On Extended Minds

“The extended mind” has focus some of my attention recently. It seems to be one of the basic epistemological assumptions upon which many teaching, learning, and schooling decisions are made.

First, the mind. Let’s adopt the materialist view that it exists in the brain. There can be little debate in the central role for that clump of organized and connected neurons in cognition.

Brain-based views (which I suggest are held by many educators) assume that cognition is a process that occurs within those neurons and only within those neurons. Through practice, training, and a myriad of other teaching methods, educators seek to develop and strengthen those processes.

When we adopt brain-based views, certain strategies are advocated:

  • Teaching is an information-processing activity. We ignore students’ emotional states or reactions; it is the objective processing of information (a dubious concept for sure) that matters.
  • Processing must become visible. Educators assume everything learned must be articulated.
  • Teaching can be individualized (and personalized). What students know exists only in their brains, so they can work in isolation to learn the curriculum, and the strategies can be tailored to their “learning styles.” (There seems in my experience to be a correlation between holding one dubious view of learning, like learning styles, and others like brain-based concepts of learning.)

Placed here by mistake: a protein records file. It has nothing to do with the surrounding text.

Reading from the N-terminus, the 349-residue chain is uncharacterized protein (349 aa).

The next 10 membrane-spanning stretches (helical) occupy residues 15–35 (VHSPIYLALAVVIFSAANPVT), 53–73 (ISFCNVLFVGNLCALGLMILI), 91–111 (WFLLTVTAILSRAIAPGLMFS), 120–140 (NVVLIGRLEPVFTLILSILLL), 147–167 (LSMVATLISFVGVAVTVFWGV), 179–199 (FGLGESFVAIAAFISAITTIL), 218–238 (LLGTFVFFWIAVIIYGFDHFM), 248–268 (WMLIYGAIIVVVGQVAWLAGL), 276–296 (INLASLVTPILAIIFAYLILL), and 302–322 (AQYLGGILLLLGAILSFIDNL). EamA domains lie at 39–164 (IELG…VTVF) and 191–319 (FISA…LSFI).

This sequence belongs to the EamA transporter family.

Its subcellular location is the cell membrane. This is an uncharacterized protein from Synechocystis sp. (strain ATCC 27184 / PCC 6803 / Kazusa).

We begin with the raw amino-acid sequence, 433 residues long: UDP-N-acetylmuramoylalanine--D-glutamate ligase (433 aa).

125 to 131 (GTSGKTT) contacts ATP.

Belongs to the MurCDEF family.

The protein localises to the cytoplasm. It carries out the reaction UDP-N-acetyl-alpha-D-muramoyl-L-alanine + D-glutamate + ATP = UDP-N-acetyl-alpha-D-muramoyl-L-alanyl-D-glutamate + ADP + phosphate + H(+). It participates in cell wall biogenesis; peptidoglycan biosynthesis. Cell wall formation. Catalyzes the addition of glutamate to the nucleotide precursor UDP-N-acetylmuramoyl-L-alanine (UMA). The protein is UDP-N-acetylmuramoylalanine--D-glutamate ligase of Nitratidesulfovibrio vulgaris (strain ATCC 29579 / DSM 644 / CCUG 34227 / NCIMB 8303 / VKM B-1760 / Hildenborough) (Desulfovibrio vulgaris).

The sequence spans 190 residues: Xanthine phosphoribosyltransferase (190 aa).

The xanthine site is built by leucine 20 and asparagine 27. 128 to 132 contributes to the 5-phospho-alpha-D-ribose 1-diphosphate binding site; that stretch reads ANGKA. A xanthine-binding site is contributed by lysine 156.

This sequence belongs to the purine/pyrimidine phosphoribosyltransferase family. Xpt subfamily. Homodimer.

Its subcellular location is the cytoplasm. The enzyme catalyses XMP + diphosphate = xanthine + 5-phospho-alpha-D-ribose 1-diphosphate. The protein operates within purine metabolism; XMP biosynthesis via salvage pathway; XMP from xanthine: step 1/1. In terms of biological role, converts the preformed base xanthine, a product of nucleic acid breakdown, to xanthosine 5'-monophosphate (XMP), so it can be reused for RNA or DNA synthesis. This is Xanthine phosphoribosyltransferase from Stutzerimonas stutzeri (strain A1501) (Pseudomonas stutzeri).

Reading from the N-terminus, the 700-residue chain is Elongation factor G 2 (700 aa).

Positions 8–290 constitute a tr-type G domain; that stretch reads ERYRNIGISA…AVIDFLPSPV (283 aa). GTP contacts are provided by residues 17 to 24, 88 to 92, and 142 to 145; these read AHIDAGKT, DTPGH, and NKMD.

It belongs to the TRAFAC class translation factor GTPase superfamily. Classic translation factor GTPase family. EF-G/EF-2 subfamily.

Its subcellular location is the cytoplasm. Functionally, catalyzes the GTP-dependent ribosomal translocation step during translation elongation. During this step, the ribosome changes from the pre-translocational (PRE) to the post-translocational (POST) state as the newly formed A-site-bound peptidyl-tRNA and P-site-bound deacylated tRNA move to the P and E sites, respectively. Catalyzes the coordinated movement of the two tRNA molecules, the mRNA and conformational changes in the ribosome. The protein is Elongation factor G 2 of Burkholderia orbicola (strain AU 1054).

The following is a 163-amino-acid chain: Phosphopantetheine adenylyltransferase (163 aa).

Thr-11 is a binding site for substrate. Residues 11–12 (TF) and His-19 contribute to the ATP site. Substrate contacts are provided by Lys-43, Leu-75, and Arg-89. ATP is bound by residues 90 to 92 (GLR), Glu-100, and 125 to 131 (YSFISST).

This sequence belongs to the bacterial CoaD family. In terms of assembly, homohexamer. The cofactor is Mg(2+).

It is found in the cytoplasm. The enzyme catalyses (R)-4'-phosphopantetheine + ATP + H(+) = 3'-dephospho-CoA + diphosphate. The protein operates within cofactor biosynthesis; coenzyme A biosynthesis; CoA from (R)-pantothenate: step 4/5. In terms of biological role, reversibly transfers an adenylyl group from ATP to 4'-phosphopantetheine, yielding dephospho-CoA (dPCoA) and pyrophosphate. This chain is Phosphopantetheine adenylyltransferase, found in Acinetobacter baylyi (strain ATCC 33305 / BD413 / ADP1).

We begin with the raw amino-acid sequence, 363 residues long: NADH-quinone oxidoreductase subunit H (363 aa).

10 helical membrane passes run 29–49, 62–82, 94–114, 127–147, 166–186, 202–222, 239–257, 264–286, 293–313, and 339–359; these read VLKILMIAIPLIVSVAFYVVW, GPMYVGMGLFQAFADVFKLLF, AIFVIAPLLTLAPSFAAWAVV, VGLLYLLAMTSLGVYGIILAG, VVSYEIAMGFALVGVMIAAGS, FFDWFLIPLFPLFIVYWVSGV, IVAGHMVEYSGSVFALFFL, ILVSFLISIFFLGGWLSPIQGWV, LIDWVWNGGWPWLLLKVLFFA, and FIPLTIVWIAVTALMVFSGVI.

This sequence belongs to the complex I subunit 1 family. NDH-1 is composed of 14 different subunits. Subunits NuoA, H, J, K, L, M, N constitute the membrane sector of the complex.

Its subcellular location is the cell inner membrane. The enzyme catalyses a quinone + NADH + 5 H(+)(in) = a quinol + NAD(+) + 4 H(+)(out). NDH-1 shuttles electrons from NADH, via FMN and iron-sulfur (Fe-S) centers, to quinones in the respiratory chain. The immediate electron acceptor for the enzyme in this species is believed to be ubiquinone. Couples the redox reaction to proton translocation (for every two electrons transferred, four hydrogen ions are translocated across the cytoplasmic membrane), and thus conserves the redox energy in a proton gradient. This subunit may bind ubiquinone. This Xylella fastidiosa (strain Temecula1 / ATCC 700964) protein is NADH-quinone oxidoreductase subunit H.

• Social interaction is perceived as play rather than learning.
  • The use of technology is perceived as “cheating.” Interestingly, only certain technologies are cheating. Pencil and paper to perform calculations, which are technologies in every way, are generally acceptable, but digital electronic calculators are not. I’ve often wondered about paper. Isn’t that cheating, too? Why should a student not remember the questions they are supposed to answer rather than storing them on paper?

Look at my last few words… “storing them on paper.” This is the basis of extended minds.

Humans do extend their cognition outside of their brains. Lifetimes of using paper have made us forget it role is to help us remember, which is after all a function of human brains. We don’t have to go that far. There is evidence that “gut reactions” are real. Our bodies react to the environment and signal our brains that something relevant is here. Gestures have been shown to help people remember, and place does too. Social cues and social interactions affect our cognitive abilities as well.

There is a literature on “the extended mind” that I am only beginning to consume. I expect my conceptualization of the extended mind will become more sophisticated.

What is clear to me at this point is that education that focuses on the individual and their development of skills and knowledge alone and that doesn’t recognize and strengthen their connections to cognition in the body, in their tools, and in their social interactions and that variety of types of knowledge that emerges from these networks is too limiting to be worthy.